89 Krug, BDM, Ruchottes, Chave, Pavillon, Jaboulet, Raymond-Lafon, Climens

I was married in 1989 and soon after began accumulating wines from 1989 for anniversary dinners for our 10th, 15th, and 20th anniversaries. Fortunately, 1989 provided lots of good wines with long aging potential. Even more fortunately, Alice has been able to put up with me for two decades and we had our latest celebration Saturday with 20 friends at Restaurant Christine, whose room next door has been the venue for all three dinners.

At the first dinner we served Veuve Clicquot Grand Dame (in double magnum), Leroy Meurseult Narvaux, Chateau de Meurseult, Grace, Pichon Lalande (in double magnum), La Conseillante, La Tour Blanche, and Rieussec. Five years ago se served Krug (in magnum), Bonneau du Matray, Corton-Charlemagne, Ramonet Chassagen-Montrachet Les Ruchottes, Vieux Telegraphe, Beaucastel, Rayas, Rieussec, and Raymond Lafon.

This time the starter was Krug in magnum, served with wild mushroom and mozzarella pizzas and pesto puff pastry palmier. Just incredible, as it was five years ago. WOTN by a wide margin. If this is a weak vintage for Krug, I can’t imagine what a good vintage would be like. Full, balanced, it should last a long time. A little was left over, and Sunday it was still great, but getting closer to tasting like a still wine.

Next, with shrimp bisque, were the Bonneau du Martray Corton-Charlegmagne and Ramonet Chassagne-Montrachet Les Ruchottes. Five years ago I thought the BDM was tight but opened with air. This time, it was almost all structure and didn’t open up much during the evening. The Ramonet, was very open, drinking very well, and probably at its peak. I preferred the Ramonet, but I suspect most of the more serious winos in the group preferred the BDM.

With grilled Filet Mignon and Lamp Chops (the best of both worlds), we had Hermitages from Chave (in magnum), Jaboulet, and Chapoutier (Le Pavillon). All were opened about two hours before serving, but not decanted. Very different wines, although they were united by their tannins. I tend to be tannin-phobic, so others may appreciate these wines more than I did. The Chave had the best nose, started out very elegant, but became more tannic as the night progressed. The Chapoutier started out very full, which made it my favorite of the three, lost some of the body over the evening, and also became more tannic. I had been suspicious of the Jaboulet, having served a pruny, over-the-top bottle earlier this year so I opened a fifth as well as a magnum. Neither had the pruny character, and the magnum showed better than the fifth. It seemed to have more intensity, and the tannin stayed more in the background. This was probably the favorite of the group, based on how much was left in each bottle.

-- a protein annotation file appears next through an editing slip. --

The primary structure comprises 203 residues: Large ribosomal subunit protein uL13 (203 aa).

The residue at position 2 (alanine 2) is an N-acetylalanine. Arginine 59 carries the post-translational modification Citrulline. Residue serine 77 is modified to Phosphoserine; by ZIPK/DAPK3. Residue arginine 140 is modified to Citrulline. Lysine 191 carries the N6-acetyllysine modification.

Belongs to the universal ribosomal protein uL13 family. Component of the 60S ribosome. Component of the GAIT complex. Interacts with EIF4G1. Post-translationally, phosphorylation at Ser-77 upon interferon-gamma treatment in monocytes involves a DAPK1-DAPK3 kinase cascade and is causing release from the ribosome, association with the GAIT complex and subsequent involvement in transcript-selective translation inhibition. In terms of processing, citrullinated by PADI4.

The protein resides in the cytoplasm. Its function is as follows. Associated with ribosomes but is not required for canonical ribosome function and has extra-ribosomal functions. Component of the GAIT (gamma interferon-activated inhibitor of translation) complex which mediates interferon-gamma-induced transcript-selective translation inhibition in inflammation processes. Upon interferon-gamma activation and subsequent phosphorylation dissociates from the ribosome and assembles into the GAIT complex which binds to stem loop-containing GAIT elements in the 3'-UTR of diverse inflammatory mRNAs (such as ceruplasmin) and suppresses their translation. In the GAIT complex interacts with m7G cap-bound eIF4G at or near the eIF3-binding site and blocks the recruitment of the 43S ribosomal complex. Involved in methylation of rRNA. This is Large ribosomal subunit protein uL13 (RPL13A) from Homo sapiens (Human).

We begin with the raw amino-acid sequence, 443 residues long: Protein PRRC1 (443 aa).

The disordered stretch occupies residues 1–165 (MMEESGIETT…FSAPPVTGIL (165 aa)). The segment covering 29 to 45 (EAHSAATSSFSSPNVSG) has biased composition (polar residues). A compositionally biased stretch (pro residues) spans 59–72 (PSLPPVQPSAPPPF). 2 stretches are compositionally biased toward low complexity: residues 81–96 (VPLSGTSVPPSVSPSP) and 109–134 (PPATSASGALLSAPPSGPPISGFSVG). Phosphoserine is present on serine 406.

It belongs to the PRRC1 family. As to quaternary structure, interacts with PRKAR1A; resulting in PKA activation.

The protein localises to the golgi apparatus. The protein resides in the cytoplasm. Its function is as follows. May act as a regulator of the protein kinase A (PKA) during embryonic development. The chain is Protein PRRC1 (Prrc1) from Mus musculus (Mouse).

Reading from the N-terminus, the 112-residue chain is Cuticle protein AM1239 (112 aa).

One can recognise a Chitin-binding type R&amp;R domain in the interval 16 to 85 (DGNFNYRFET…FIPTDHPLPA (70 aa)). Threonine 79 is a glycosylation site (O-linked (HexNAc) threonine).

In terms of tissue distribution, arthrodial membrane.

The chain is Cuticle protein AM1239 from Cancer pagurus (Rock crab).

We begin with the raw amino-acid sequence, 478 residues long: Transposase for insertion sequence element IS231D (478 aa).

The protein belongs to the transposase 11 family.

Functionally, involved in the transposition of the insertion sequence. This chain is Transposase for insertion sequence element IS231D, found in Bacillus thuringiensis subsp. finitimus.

I’ve learned that for dessert it’s best to let people choose rather than mandate one so there was a variety of desserts. We served the Raymond Lafon and Climens. I had the former five years ago, when I found it structured, and a year or two ago when it was brought to a tasting and was nice but not noteworthy. It has greatly improved and it full, perhaps lacking a bit of acid, very enjoyable and probably at its peak (where it should stay for quite a while). Excellent, but it had the misfortune to be served with the Climents. I’ve had the Climens a few times over the past few years from a batch that (I believe) was re-released a few years ago. It’s always been a great wine but very backwards. This wine, bought upon release (as were all the wines) is way more advanced and much more enjoyable. Lighter in color and body, but what precision and flavors. A great wine, and, for me, the best Climens of the 80’s (until this bottle, my favorite was the 86).

Looking back at the three dinners, we had no corked or otherwise flawed bottles. The best wines were the Krug (both times) and Rayas, followed by the Leroy, Climens, and La Conseillante. If I knew then what I know now I probably would have served something other than the Chateau de Meurseult and might have opted for Cote Roties rather than Hermitages.

While I had not planned on it, I’ve been told that there will be a 25th anniversary party, although we won’t be serving Champagne or whites from 1989 (red and desserts won’t be a problem)

Nicely done David. Congratulations!

Congrats, and a great selection of wines! Mag of '89 Chave, now that’s living. IMO, if you have more, that will also work when you celebrate your 40th anniversary [wink.gif] . I think I still have a bottle or two of the '89 La Conseillante - I have a slight preference for the '90, but no denying that is one great wine.

Thanks for the good wishes. I am fortunate enough to have another magnum of the 89 Chave (and several fifths), but I really didn’t appreciate it as much as I had hoped. I also have some 89 La Conseillante, which I love, and will drink them over the next decade.

Congratulations to you and Alice. Wishing you many more wonderful years together. For those of you that don’t know David, he is truely one of the most generous individuals I have ever been fortunate to know. As a founding member of the EWG (Eastside Wine Group), he continues to share wines that many of us would never have the opportunity to try. Though he is a good friend, I find his humbleness and unassuming nature both refreshing and welcomed. I would also argue, that Alice is quite lucky as well.


Wow, coming from Gregg, that’s high praise indeed!!

I might have to meet this couple at an event in the near future!